Las Vegas Traffic Reporter Shares Racist Letter About Her Natural Hair

Sabrina Rojas Weiss
Demetria Obilor, a local traffic anchor in Las Vegas, shared the kind of racist comments she gets for her natural hair. (Photo: Instagram)

On-air news reporters and anchors are pillars of poise. There can be disasters in the world, and mishaps in the newsroom, and they can still get in front of that camera and beam. That’s all the more impressive to us after reading a hurtful, racist letter Las Vegas traffic anchor Demetria Obilor shared on Twitter on Thursday.

The 26-year-old, who gives the morning traffic reports on KLAS 8 News Now, often wears her hair in gorgeous natural curls. As we’ve seen time and again, when a black woman decides to embrace her features, the trolls come out.

“Here’s one of the racist, hateful emails I’ve received for rocking my natural hair on TV,” she wrote, sharing a screen shot of the letter in which a person presumes her hair is unclean and smells bad.


“The first few times I got emails like that, I was enraged, but I knew if I responded (the way I wanted to) I’d probably lose my job,” Obilor told Yahoo Beauty via email. “And honestly, it’s not worth going back and forth via email with someone that ignorant. Instead, I tell high school tour groups who stop by the station about these sorts of experiences, so they can prepare themselves for what it’s going to take to work in this industry, keeping your composure and picking your battles. There’s nothing to be won cursing out some racist fool online — much to lose, though.”

Fans (and for someone who reports on traffic, Obilor has quite the following) tweeted back to Obilor with compliments right away.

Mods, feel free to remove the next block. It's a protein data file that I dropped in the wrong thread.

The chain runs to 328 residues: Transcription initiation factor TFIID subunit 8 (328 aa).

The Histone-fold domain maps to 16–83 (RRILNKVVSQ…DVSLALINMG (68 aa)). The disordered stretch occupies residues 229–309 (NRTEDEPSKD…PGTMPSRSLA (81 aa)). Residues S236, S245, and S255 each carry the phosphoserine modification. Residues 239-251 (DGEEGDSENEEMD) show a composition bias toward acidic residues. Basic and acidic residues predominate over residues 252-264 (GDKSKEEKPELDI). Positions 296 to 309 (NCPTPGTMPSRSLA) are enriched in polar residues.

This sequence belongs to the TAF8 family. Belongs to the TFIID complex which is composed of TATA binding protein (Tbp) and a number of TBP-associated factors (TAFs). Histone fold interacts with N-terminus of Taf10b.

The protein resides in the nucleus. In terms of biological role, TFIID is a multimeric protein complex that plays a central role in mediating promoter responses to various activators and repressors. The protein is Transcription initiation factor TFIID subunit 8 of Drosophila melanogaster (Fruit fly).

“I’m so very grateful for the kindnesses people have shown me, but I think it’s important to expose the hate to show it’s not okay,” she wrote. When someone suggested she block such people, she explained that she felt a responsibility to share how she deals with them. “You can argue with stupid, but kids need to realize that bullying goes on forever, and it’s all about how u handle it.”


Obilor, who is of mixed race, is one of several women of color who have decided not to straighten their hair for television, despite a society that still often sends the message that natural hair is “unprofessional.”

“I’ve been working on TV for about four years now, and I’ve always worn my natural curly hair, even though, in college, I was told that I would most likely have to straighten it or wear a wig, if I wanted to have an on air career,” she told Yahoo. “I’ve been fortunate enough to be employed by stations that have embraced my natural look, but I know that many black women would have a different story to tell [about their work] in the TV business.”

Obilor said that since her post, many people have reached out to her with their own similar stories.

“This is the nonsense black women face for just wearing hair as it grows out of heads,” Twitter user Janine_J wrote to Obilor.


In February, Brittany Noble-Jones, an anchor for WJTV in Jackson, Mississippi, went viral by going on air in braids with her natural texture for the first time. This is progress, considering that as recently as 2012, meteorologist Rhonda Lee said she was fired from Louisiana station KTBS for defending her hair on Facebook.

“I want people to understand what it’s like simply being who you are when you’re black,” Obilor told Yahoo. “Some people have the audacity to say things like ‘racism doesn’t exist anymore,’ but that email was a prime example [that it does].”

The fight for acceptance continues off the air, too, with teenage girls at the front lines, unfortunately. Last week, a school in Massachusetts was ordered by the state attorney general to change a rule banning braided hair because it targeted black students. This week, a student in Florida was told she needed to stop wearing an Afro because it was “too extreme and faddish.”

“We should not feel uncomfortable or ashamed of our cultural heritage,” Nancy Abudu, legal director of the ACLU of Florida, told Yahoo Beauty. “Our tone of skin, our texture of hair — these are parts of our identities that should be celebrated. White, dominant culture has no need to celebrate in this same way because it’s already mainstream. Any departure from that is seen as a threat and a departure from the mainstream idea of beauty.”

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